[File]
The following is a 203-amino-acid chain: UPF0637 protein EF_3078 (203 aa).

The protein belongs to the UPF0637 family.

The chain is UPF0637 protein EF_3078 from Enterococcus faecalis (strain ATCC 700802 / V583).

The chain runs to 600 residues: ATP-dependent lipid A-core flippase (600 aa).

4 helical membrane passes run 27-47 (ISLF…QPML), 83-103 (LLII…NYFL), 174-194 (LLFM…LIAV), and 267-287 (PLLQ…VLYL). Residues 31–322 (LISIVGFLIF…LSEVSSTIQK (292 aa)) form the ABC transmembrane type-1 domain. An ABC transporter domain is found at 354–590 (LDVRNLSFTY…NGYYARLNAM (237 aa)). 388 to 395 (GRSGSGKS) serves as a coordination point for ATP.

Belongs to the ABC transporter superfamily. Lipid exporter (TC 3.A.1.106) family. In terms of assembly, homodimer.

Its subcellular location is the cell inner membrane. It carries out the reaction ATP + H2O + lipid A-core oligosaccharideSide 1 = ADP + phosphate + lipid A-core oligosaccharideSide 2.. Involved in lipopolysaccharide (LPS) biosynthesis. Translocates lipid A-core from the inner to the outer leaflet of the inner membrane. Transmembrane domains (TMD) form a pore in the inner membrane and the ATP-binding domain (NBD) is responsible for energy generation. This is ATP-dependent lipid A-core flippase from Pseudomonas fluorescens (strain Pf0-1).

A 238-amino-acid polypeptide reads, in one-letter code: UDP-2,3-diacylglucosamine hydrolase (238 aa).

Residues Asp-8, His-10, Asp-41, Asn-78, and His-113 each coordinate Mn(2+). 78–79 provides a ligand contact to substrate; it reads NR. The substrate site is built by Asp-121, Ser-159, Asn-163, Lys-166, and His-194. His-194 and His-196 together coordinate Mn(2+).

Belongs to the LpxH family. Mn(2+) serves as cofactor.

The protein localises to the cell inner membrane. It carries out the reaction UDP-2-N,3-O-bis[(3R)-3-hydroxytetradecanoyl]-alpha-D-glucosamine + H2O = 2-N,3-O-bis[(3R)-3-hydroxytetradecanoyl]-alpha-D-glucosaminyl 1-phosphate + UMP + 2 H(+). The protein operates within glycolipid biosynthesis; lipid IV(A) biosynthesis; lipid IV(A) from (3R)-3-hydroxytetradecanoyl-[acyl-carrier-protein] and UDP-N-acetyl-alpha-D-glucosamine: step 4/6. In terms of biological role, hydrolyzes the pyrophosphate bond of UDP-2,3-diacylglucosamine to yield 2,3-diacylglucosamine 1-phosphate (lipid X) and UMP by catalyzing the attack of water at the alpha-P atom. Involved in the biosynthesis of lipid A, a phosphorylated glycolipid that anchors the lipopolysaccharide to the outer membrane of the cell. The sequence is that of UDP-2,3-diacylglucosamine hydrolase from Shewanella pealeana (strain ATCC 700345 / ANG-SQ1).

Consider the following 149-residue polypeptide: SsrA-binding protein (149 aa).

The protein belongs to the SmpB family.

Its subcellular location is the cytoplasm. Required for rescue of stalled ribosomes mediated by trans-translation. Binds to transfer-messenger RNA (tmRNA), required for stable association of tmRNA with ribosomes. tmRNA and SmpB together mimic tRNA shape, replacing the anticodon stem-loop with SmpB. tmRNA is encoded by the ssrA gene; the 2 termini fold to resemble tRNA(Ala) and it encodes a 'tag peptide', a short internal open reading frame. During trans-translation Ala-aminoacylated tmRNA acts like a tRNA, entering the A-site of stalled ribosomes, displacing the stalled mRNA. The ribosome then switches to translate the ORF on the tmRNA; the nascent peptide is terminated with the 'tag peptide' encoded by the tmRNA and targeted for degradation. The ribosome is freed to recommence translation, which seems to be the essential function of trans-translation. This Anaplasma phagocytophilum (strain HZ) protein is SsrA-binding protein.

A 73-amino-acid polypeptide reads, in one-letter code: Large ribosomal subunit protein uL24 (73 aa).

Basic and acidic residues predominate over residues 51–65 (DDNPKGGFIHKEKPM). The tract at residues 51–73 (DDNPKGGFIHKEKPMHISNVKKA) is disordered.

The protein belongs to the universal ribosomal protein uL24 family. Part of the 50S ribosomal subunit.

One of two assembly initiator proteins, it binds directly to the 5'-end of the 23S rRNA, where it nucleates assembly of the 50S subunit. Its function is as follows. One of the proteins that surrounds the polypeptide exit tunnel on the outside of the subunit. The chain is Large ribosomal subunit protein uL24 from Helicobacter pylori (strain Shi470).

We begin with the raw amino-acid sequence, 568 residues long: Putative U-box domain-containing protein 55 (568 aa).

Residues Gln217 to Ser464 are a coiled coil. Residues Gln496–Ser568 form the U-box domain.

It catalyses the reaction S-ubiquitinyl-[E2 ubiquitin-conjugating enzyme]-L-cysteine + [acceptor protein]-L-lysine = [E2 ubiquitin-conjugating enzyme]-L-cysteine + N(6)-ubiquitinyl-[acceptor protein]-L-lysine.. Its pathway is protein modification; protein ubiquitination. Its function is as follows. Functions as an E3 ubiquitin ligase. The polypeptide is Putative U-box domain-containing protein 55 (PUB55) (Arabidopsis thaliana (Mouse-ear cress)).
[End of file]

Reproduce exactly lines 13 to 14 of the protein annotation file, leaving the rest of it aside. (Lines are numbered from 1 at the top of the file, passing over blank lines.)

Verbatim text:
The protein belongs to the SmpB family.

Its subcellular location is the cytoplasm. Required for rescue of stalled ribosomes mediated by trans-translation. Binds to transfer-messenger RNA (tmRNA), required for stable association of tmRNA with ribosomes. tmRNA and SmpB together mimic tRNA shape, replacing the anticodon stem-loop with SmpB. tmRNA is encoded by the ssrA gene; the 2 termini fold to resemble tRNA(Ala) and it encodes a 'tag peptide', a short internal open reading frame. During trans-translation Ala-aminoacylated tmRNA acts like a tRNA, entering the A-site of stalled ribosomes, displacing the stalled mRNA. The ribosome then switches to translate the ORF on the tmRNA; the nascent peptide is terminated with the 'tag peptide' encoded by the tmRNA and targeted for degradation. The ribosome is freed to recommence translation, which seems to be the essential function of trans-translation. This Anaplasma phagocytophilum (strain HZ) protein is SsrA-binding protein.